© Written by Rachael Taylor for JewelleryNetAsia
The fashion overlords have spoken: this season, the 1970s are back. There are many incarnations of this trend filtering through – hippy dippy flower power, punk rock chic, homely kick flares and stripes – but my favourite jewellery interpretation is a little more far out.
The 1970s were a time of experimentation and the swirling, psychedelic motifs inspired by that time have become iconic. While most fashion houses indulging in the new-season 1970s pattern bonanza, such as Dries Van Noten, Pucci, Anna Sui and Saint Laurent, have opted for earthy, muted tones, we should not forget that this was a decade of explosive colours, and in the world of fine jewellery things are getting suitably trippy – a little more disco than dropout.
This trend taps nicely into the vogue for coloured gemstones, but the key here is to set gemstones in a way that creates super-bright graduation or clashing of colours. The idea is to create a vivid rainbow, and Robinson Pelham in London does this perfectly with its new Circus collection that creates a prismatic effect of almost neon-like colours. Sapphires and garnets graduate into each other; purple hues blending into blues, mixing into greens, lifting to yellows and oranges before returning to purple. The effect is spectacular.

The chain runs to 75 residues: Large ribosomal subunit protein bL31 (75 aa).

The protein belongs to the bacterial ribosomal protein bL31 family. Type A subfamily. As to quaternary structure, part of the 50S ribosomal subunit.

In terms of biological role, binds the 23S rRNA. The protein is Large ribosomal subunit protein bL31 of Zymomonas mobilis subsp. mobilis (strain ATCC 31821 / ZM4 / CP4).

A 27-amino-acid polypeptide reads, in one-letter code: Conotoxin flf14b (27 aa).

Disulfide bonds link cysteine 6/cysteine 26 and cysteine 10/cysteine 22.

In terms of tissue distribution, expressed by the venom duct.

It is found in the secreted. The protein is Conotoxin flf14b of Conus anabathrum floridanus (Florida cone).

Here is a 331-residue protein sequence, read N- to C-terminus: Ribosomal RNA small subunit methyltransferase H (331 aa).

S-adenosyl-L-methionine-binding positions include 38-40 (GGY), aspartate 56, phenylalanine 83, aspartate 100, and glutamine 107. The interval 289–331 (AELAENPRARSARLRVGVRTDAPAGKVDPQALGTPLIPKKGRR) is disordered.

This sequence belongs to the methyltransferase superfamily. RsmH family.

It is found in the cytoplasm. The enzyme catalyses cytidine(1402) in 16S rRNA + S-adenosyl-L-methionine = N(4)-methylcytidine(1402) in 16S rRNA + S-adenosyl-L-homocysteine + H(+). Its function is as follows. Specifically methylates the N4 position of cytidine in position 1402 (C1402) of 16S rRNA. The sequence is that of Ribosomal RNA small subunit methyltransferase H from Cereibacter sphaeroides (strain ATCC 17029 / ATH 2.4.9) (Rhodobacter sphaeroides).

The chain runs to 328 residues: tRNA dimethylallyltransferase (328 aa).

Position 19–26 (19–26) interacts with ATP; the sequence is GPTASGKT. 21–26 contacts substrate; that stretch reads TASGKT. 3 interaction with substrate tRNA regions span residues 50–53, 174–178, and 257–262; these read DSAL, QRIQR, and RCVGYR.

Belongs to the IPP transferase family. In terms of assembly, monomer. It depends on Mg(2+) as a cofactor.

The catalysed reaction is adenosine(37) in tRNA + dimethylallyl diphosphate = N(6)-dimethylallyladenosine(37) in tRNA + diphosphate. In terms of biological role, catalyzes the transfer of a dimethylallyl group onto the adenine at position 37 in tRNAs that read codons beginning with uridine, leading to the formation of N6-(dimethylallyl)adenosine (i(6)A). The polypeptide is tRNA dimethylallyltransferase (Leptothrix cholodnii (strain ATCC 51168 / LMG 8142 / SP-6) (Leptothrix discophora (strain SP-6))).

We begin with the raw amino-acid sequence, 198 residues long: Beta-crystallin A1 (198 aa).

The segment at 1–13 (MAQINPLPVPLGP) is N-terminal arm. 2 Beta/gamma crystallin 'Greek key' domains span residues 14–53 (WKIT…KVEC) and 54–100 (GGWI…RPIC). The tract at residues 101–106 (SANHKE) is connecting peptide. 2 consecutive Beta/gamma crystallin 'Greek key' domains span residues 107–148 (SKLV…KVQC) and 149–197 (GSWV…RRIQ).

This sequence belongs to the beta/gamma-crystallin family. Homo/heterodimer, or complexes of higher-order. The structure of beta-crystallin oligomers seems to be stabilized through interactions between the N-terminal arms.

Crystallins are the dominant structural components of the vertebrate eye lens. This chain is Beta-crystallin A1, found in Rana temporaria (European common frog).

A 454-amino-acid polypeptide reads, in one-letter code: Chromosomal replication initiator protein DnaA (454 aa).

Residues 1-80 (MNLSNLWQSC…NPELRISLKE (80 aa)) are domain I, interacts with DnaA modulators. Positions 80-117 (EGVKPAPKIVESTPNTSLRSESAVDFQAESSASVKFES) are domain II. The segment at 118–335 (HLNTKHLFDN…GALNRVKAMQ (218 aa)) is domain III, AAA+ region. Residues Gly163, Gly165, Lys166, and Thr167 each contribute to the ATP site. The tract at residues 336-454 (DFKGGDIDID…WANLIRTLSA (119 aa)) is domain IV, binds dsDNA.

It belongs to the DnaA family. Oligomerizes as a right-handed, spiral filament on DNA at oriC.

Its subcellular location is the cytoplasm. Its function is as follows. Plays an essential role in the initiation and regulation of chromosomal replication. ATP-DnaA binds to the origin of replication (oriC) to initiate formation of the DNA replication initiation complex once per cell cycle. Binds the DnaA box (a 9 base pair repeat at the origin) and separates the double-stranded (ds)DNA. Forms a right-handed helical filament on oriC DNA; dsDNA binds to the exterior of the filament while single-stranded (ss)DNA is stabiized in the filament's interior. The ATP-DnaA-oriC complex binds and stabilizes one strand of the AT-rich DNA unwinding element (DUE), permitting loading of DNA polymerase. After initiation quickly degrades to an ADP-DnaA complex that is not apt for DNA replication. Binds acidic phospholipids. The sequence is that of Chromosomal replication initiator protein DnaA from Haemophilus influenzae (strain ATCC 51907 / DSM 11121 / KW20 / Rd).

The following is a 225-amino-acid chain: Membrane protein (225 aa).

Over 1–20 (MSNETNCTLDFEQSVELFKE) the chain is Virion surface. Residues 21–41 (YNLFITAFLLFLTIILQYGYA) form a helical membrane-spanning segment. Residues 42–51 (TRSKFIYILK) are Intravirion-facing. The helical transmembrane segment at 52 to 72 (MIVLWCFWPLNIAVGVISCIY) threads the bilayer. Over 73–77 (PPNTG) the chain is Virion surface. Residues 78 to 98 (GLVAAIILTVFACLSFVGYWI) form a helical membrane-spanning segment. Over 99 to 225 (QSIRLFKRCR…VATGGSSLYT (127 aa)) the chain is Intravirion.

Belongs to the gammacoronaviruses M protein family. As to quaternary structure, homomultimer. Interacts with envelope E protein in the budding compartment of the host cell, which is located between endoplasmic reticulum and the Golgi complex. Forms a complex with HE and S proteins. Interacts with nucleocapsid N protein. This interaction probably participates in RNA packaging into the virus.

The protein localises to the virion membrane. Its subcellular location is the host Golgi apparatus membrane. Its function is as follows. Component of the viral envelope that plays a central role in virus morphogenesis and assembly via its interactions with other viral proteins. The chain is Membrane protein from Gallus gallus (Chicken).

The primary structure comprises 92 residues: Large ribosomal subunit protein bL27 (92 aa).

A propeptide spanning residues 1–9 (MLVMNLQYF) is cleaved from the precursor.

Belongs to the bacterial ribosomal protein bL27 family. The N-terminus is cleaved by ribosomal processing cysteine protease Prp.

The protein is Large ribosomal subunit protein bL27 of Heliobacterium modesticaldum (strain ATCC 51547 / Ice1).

Electric is a word that sums up this trend succinctly, and it features in the collection names of two more London-based designers: Tomasz Donocik and Fernando Jorge. Although the collection is actually inspired by 1982 film Blade Runner, Donocik’s Electric Night collection’s use of amethyst, tanzanite, blue sapphire, iolite, blue topaz, emerald and diamonds perfectly captures, for me at least, the psychedelic lights and giddy atmosphere of the 70s disco, as does Jorge’s Electric Blue Bolt ring, which use sapphires and London blue topaz in an unorthodox, freeform shape.
Los Angeles-based designer Andrea Fohrman has quite literally chased a rainbow for her designs. Her jewels use a kaleidoscope of sapphires, amethysts, tsavorites and diamonds of varying shades to create rings and necklaces with rainbow motifs, perfect for bringing in a bit of that 70s peace and love vibe to the trend.
And for an alternative to heavily set jewels, there is a way to achieve that trippy aesthetic with myriad colours in just a single gem – use an opal. The opal is like no other gem, and its ethereal qualities are perfect for this 70s vibe. For a great example of how to make it even more on trend, look at Dream Earrings within the Freedom collection created by Mexican jeweller Daniela Villegas. She has joined a set of Ethiopian opal studs to diamond-set white gold feathers, and then attached those to a pair of real Love Bird feathers, creating long drop earrings with a distinctly hippy vibe.
This article was originally published on JewelleryNetAsia on 07.05.15. I write a weekly column for this website about global jewellery trends.